We identified that when you concentrate and focus on something, you frown and give the impression of being less approachable. I believe you already have a lot of knowledge, skills and experience in speaking and communicating to others. However, of course, there are always ways of improving the tone of the voice; posture; pitch of the voice and non-verbal skills. It is always worth remembering that the pitch of women’s voices are sometimes difficult for men to hear (or at least take notice of). High pitched women’s voices are difficult for men to tune into, so it is important for women to be aware of this and train their voices to be lower if necessary. It is also worthwhile being aware of the voice in stressful situations; women’s voices in particular go higher in these situations, and if men find it difficult to hear higher voices… there are some implications there for effective communicating. I am always happy to discuss different programmes and sessions for improving the quality of the voice (and non-verbal skills) for effective communicating.
However, I don’t necessarily think this is what you should focus on at this point. This is my gut/professional feeling on this.
The way we work and use skills effectively is to learn about them; practice and reach a point when they become second nature, so that we are almost not aware that we are using these skills. When you meet people that have charisma, they are using all of the skills they’ve learnt: such as eye contact; good posture; relaxed jaw etc, but they aren’t thinking about these skills, they are second nature to them. When we see incredible performers such as singers, actors, speakers, politicians, they get into a performance ‘zone’, where they instinctively use these skills without thinking about them. My singing teacher used to talk about ‘leaving your technique in the dressing room’.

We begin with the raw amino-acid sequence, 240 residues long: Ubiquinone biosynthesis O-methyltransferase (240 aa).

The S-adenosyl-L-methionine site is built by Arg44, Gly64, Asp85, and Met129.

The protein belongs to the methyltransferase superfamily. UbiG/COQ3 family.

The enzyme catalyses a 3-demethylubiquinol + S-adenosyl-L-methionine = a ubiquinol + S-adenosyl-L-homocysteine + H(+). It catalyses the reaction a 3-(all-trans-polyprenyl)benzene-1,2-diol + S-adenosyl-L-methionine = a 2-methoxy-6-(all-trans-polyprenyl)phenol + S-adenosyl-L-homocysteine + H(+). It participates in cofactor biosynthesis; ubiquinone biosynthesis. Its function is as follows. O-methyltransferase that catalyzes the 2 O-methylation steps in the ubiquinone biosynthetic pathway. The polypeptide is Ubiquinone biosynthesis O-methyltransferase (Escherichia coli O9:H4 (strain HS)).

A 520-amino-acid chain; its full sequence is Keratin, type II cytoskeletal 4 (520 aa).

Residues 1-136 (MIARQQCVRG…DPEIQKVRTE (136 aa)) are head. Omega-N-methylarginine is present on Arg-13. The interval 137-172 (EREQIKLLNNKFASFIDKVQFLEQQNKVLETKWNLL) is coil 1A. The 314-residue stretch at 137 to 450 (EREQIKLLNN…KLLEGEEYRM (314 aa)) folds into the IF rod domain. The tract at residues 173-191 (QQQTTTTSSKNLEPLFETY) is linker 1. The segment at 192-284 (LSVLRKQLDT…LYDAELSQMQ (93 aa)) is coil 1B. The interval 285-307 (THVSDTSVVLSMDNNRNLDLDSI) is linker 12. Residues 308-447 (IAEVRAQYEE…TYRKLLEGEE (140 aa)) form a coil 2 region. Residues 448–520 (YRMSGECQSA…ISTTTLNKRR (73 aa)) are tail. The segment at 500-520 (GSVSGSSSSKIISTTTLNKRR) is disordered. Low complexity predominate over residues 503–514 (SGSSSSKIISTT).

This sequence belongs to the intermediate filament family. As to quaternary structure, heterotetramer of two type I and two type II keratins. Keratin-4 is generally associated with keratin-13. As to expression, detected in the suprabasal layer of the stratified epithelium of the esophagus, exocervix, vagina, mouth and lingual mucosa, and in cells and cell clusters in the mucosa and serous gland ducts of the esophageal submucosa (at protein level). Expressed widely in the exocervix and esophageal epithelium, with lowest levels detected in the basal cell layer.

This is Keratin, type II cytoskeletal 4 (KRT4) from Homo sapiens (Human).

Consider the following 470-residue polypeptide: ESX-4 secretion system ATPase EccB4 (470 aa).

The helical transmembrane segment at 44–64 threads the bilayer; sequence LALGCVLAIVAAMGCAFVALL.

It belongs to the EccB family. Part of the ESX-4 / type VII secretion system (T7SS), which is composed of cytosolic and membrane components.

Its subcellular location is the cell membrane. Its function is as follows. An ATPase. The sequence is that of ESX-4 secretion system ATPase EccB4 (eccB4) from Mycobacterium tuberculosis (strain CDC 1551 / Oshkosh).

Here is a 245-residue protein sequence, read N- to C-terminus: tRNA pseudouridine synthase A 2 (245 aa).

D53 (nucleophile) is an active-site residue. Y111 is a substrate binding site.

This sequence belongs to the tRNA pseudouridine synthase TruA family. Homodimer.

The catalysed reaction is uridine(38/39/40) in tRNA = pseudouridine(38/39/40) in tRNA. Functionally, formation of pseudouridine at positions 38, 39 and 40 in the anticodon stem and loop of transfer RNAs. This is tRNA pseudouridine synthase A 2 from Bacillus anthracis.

The brain works on both sides: the left which is analytical and the right, which is creative. To make things simple, the left side of the brain has the ‘technique’ thoughts and the right, the risk taking – “just do it” thoughts. Exceptional performers manage to put their minds into the right side of the brain so they are not worrying/thinking about the technique, although it is there because it has been learnt.
I suspect in certain situations you are getting stuck in the left side of the brain and being too analytical; thinking too much about ‘how to do it’. I am wondering if it would be an invaluable exercise to take a step back from what you are doing and look at the bigger picture. Are there situations you can identify where you go into this very ‘focused’ state – which is reflected in your face and body language??
Professionally, I believe that if you could identify some of these situations and possibly have hypnotism to try to train your brain into finding an alternative, or to relax when you are in those situations. A very good hypnotist would be able to help you identify those situations and come up with a strategy for dealing with these.